See, here’s the big challenge with this homeschooling thing for parents like me: we’re told to be careful with how much screen time kids get, but now with this self-quarantine and online schooling, it seems that kids need to be online a LOT. Plus this is working on the assumption that there’s enough screens to go around. I sure don’t have that amount of tech in my house, and I’m assuming other folks are in the same situation. I’m also going to assume that other folks don’t want to dump their kids in front of screens for hours at a time.
Balance. We have got to find the balance, people. But how?
To me, the key is switching up between screen time and hands-on time as we work through our day.
As you can see, I’ve got note cards for every part of the day, including a few Biff and Bash additions like “Social Skills” and “Free Choice.” I was surprised to see how excited they were by a board to organize our school day schedule, as well as work binders I made for them featuring dragons, Wall-E, and the Enterprise. My goal for the binders is to hold their work in reading, writing, math, Bible study, geography, and science. Other projects like art and music (Bash insists we have music–fine by me!) will go…elsewhere? We’ll see. 🙂
The key, as far as I see, is having a few online resources as well as a few hands-on activities for all the major subjects. To stave off the cabin fever–
–we can also take a daily virtual field trip. It won’t be quite like Miss Frizzle’s Magic School Bus, but it’s a start!
Faith if very important to my family, so I want to make sure we take time every day studying a few Bible stories and remembering how there is no darkness that can douse God’s love for us. This is an excellent edition to use with kids, as it’s got oodles of illustrations and some questions for discussion to get kiddos talking.
Since I was raised on flannelgraphs and puppets, I didn’t really think there was much need for online Bible Study stuff; when in doubt, go with Veggie Tales, I guess?
Thank heaven the kids like getting books as presents! We’ve oodles of books all around the house; the key is to get the kids reading things they’ve not tried before. For Biff and Bash, this includes series like The Magic Tree Houseor Stick Cat. Blondie has some required reading to do for school, but I’ve also gotten her to try new things from the library before it shut down, such as The Menagerie.
When it comes to reading aloud, I know I mentioned Diana Wynne Jones (Eight Days of Luke feels veeeery promising with this lot), but I may start with something a tad shorter that’s still fun–Bunnicula, perhaps, or Basil of Baker Street. I might let them vote to see which they’ll pick!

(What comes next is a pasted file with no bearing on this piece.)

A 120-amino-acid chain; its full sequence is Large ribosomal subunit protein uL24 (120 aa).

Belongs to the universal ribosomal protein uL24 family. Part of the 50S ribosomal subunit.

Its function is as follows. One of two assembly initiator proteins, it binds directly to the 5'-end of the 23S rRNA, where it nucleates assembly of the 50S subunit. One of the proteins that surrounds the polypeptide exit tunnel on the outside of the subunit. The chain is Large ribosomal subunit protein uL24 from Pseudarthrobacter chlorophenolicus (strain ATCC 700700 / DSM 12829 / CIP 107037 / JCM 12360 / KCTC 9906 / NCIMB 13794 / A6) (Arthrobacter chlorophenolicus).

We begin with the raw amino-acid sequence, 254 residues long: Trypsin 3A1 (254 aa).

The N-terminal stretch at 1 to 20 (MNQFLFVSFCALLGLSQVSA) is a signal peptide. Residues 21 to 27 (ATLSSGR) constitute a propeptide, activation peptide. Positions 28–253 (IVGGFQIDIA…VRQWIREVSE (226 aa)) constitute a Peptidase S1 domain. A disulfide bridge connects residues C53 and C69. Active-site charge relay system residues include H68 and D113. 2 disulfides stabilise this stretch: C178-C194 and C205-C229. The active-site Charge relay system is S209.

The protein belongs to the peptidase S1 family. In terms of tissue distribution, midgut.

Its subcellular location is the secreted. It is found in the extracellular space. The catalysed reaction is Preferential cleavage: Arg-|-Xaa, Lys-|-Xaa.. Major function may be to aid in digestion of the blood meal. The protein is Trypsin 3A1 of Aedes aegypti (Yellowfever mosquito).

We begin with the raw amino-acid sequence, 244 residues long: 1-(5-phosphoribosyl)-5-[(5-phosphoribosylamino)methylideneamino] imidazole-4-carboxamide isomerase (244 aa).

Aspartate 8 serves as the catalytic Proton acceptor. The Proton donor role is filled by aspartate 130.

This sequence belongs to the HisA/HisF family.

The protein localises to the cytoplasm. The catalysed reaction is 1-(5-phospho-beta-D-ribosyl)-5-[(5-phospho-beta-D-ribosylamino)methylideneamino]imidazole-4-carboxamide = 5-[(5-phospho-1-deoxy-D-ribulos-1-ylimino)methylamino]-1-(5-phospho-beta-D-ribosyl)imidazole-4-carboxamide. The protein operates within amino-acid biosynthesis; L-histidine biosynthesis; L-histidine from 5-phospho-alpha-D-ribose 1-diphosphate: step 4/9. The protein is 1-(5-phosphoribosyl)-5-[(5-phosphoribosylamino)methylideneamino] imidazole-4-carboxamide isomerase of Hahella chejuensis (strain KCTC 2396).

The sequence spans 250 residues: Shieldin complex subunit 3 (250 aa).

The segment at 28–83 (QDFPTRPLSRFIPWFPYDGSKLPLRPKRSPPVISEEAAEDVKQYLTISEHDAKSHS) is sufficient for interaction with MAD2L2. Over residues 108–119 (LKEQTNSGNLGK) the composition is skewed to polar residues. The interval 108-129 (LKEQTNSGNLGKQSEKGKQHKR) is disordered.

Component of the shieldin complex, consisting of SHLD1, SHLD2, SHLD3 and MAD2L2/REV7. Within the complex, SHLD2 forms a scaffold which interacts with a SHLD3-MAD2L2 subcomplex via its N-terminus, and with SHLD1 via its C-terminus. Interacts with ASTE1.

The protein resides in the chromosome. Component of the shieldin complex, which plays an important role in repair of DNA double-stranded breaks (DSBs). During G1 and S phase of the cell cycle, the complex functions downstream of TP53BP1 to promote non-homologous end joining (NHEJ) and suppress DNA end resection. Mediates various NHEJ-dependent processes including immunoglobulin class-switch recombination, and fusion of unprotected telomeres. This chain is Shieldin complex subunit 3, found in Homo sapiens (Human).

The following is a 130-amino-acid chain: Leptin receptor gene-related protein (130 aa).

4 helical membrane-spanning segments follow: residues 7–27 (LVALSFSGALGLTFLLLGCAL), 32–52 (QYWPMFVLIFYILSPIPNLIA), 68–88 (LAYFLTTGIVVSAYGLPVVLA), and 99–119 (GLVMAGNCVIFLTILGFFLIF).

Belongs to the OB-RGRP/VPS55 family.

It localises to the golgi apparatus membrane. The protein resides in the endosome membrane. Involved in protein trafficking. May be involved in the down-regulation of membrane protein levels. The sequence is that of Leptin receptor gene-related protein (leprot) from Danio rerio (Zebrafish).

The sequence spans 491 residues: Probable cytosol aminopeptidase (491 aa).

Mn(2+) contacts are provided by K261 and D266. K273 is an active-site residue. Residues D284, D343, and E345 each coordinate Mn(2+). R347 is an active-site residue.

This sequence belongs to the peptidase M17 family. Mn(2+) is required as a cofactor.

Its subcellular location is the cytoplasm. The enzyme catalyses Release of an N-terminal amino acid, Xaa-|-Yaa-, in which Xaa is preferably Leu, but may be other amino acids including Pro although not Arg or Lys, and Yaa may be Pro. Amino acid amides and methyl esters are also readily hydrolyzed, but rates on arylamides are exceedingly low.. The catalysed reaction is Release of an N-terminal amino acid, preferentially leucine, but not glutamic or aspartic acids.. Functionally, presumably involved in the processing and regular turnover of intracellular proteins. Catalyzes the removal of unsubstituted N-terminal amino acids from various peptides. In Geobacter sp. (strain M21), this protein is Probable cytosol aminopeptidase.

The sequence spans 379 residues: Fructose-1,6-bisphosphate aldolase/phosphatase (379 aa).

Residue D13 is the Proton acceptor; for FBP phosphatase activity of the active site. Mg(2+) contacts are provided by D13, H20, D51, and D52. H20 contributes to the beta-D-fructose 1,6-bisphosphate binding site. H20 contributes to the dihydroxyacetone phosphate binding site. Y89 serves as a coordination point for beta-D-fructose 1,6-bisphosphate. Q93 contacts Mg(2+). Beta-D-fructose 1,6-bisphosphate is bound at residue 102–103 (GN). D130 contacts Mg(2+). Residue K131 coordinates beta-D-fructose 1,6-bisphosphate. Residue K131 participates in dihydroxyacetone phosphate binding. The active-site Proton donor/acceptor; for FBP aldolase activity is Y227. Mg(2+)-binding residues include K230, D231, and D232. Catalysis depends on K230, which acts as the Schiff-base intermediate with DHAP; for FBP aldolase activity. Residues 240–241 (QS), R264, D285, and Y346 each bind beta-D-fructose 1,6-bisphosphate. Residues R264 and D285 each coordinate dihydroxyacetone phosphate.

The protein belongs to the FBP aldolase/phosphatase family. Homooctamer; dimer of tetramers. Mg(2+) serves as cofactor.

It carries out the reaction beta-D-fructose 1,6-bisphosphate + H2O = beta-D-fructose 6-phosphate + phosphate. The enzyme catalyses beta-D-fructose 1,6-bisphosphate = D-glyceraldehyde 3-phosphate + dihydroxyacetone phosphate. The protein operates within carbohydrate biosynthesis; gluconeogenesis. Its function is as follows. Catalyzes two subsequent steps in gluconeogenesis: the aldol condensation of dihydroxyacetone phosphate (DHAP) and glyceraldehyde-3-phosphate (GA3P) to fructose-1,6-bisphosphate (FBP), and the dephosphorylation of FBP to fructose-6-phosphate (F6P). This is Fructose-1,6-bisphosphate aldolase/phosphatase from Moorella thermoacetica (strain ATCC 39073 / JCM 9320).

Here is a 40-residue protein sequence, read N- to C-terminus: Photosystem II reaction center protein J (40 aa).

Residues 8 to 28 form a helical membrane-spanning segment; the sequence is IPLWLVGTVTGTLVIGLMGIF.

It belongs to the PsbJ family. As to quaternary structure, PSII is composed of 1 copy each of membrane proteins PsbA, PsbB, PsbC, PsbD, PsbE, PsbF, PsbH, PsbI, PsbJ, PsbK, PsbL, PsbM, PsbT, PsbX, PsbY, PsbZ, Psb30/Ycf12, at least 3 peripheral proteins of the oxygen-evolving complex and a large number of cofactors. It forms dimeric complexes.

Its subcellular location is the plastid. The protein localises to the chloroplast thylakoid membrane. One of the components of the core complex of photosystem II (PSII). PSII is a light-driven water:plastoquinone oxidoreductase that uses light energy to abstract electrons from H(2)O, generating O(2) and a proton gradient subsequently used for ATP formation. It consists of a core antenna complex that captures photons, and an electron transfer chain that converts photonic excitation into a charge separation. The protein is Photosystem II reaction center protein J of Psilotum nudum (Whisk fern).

Storytelling is NOT an issue with any of the three Bs. Penmanship, however, is another matter. It’s vital I get all three kids to work on their handwriting every day. Copying seems like easiest strategy, but what to make them copy?
Books like 5,000 Awesome Facts or Weird but True are PACKED with a wide variety of information that’s bound to strike any kid’s fancy. The key is to look at pages with tinier print, as those’ll be the pages impatient little eyes may skip. Our book, for instance has 75 facts about cats listed in 11-point font on two pages. I know I can pull some facts from that Blondie and the others likely glossed over.
When it comes to writing stories…well, I think I can let them cover that. 🙂 I may even spur Blondie into signing up for Camp NaNoWriMo for Young Writers this April. Hmmm, maybe I could join her…
Oh boy. Gotta be honest–art’s never really been my thing. I’d be cool if they just played with Legos every day at this time using this BINGO sheet of challenges.
That’s not fair, though, not when Bash loves to draw pictures and Blondie loves to draw comics. It’s Biff that needs a little push.
“Can we get paint?” he asks. Hmmm. Well, I suppose we could try a few basic painting projects from the craft store. We could also use paper here at home to try making animals with this Origami site. Plus websites like We Are Teachers are full of creative activities that can help art cross into multiple subjects. I know I’ll be digging into this more over the weekend!